How would millennials and Gen Z deal with a world in crisis?


Global future: A climate change march in the Netherlands. Youth pursuing collective action are an inspiration, says the writer. — AFP

YOUNG people today are coming of age in a world beset by crises. Even before the Covid-19 pandemic devastated lives and livelihoods around the world, the socioeconomic systems of the past had put the liveability of the planet at risk and eroded the pathway to healthy, happy, fulfilled lives for too many.

The same prosperity that enabled global progress and democracy after World War II is now creating the inequality, social discord and climate change we see today – along with a widening generational wealth gap and youth debt burden, too.

For millennials, the 2008 financial crisis and the Great Recession resulted in significant unemployment, huge student debt and a lack of meaningful jobs. Now, for Generation Z, Covid-19 has caused school shutdowns, worsening unemployment and mass protests.

Young people are right to be deeply concerned and angry, seeing these challenges as a betrayal of their future. But we cannot let these converging crises stifle us. We must remain optimistic – and we must act.

The next generation are the most important and most affected stakeholders when talking about our global future – and we owe them more than this. The year 2021 is the time to start thinking and acting long-term to make intergenerational parity the norm and to design a society, economy and international community that cares for all people.

Young people are also the best placed to lead this transformation. In the past 10 years of working with the World Economic Forum’s Global Shapers Community, a network of people between the ages of 20 and 30 working to address problems in more than 450 cities around the world, I have seen first-hand that they are the ones with the most innovative ideas and energy to build a better society for tomorrow.

Over the past year, Global Shapers organised dialogues on the most pressing issues facing society, government and business in 146 cities, reaching an audience of more than two million.

The result of this global, multi- stakeholder effort, Davos Labs: Youth Recovery Plan, presents both a stark reminder of our urgent need to act and compelling insights for creating a more resilient, sustainable, inclusive world.

One of the unifying themes of the discussions was the lack of trust young people have in existing political, economic and social systems.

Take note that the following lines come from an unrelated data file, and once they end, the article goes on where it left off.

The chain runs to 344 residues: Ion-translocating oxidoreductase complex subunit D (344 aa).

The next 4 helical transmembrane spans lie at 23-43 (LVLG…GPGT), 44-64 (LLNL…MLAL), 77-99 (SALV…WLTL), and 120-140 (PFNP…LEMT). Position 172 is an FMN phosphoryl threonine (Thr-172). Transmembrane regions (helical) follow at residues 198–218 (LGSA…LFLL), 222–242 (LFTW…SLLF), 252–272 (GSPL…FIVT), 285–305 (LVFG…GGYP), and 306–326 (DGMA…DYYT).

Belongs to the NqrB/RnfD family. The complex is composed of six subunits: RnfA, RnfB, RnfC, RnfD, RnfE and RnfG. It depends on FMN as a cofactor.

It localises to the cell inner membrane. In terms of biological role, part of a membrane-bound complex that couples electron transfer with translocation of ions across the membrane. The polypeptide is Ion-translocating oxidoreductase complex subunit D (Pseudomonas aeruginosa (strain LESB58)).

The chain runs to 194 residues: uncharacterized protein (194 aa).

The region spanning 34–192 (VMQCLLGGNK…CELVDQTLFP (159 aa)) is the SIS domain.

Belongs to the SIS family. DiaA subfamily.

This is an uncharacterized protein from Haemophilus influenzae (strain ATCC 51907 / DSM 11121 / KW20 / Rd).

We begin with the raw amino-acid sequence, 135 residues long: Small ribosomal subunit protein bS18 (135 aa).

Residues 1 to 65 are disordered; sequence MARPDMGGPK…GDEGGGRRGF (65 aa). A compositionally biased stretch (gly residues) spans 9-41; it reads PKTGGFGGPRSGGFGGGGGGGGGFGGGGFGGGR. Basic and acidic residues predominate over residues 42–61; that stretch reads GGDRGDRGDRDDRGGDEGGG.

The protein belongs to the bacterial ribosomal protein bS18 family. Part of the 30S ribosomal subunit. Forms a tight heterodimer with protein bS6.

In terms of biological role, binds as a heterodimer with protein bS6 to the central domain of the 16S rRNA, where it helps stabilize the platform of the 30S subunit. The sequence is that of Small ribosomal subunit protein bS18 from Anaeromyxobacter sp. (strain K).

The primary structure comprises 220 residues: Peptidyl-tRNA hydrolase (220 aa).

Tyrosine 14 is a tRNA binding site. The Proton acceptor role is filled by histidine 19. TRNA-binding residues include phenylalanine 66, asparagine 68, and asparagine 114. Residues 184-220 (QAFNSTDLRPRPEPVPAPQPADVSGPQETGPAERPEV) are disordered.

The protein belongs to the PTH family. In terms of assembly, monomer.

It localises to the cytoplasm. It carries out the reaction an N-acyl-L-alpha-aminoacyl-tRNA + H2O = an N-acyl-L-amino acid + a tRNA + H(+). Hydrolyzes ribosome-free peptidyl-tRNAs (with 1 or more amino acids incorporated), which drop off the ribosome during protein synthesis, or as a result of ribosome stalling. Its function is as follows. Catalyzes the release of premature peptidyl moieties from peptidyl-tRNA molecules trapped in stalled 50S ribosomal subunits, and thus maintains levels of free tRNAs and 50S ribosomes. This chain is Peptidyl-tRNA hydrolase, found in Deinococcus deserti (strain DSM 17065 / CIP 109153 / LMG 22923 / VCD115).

They are fed up with ongoing concerns of corruption and stale political leadership, as well as the constant threat to physical safety caused by surveillance and militarised policing against activists and people of colour. In fact, more young people hold faith in governance by system of artificial intelligence than by a fellow human being.

Facing a fragile labour market and almost bankrupt social security system, almost half of those surveyed said they felt they had inadequate skills for the current and future workforce, and almost a quarter said they would risk falling into debt if faced with an unexpected medical expense.

The fact that half of the global population remain without Internet access presents additional hurdles. Waves of lockdowns and the stresses of finding work or returning to workplaces have exacerbated the existential and often silent mental health crisis.

Youth's rallying calls

So, what would millennials and Gen Z do differently?

Most immediately, they are calling for the international community to safeguard vaccine equity to respond to Covid-19 and prevent future health crises.

Young people are rallying behind a global wealth tax to help finance more resilient safety nets and to manage the alarming surge in wealth inequality. They are calling to direct greater investments to programmes that help young progressive voices join government and become policymakers.

To limit global warming, young people are demanding a halt to coal, oil and gas exploration, development and financing, as well as asking firms to replace any corporate board directors who are unwilling to transition to cleaner energy sources.

They are championing an open Internet and a US$2 trillion (RM8.5 trillion) digital access plan to bring the world online and prevent Internet shutdowns, and they are presenting new ways to minimise the spread of misinformation and combat dangerous extremist views. At the same time, they are speaking up about mental health and calling for investment to prevent and tackle the stigma associated with it.

Transparency, accountability, trust and a focus on stakeholder capitalism will be key to meeting this generation’s ambitions and expectations. We must also entrust to them the power to take the lead to create meaningful change.

I am inspired by the countless examples of young people pursuing collective action by bringing together diverse voices to care for their communities.

From providing humanitarian assistance to refugees to helping those most affected by the pandemic to driving local climate action, their examples provide the blueprints we need to build the more resilient, inclusive and sustainable society and economy we need in the post-Covid-19 world.

We are living together in a global village, and it is only by interactive dialogue, understanding each another and having respect for one another that we can create the necessary climate for a peaceful and sustainable world. – Agencies

Klaus Schwab, the founder and executive chairman of the World Economic Forum, wrote this commentary to mark International Youth Day on Aug 12.

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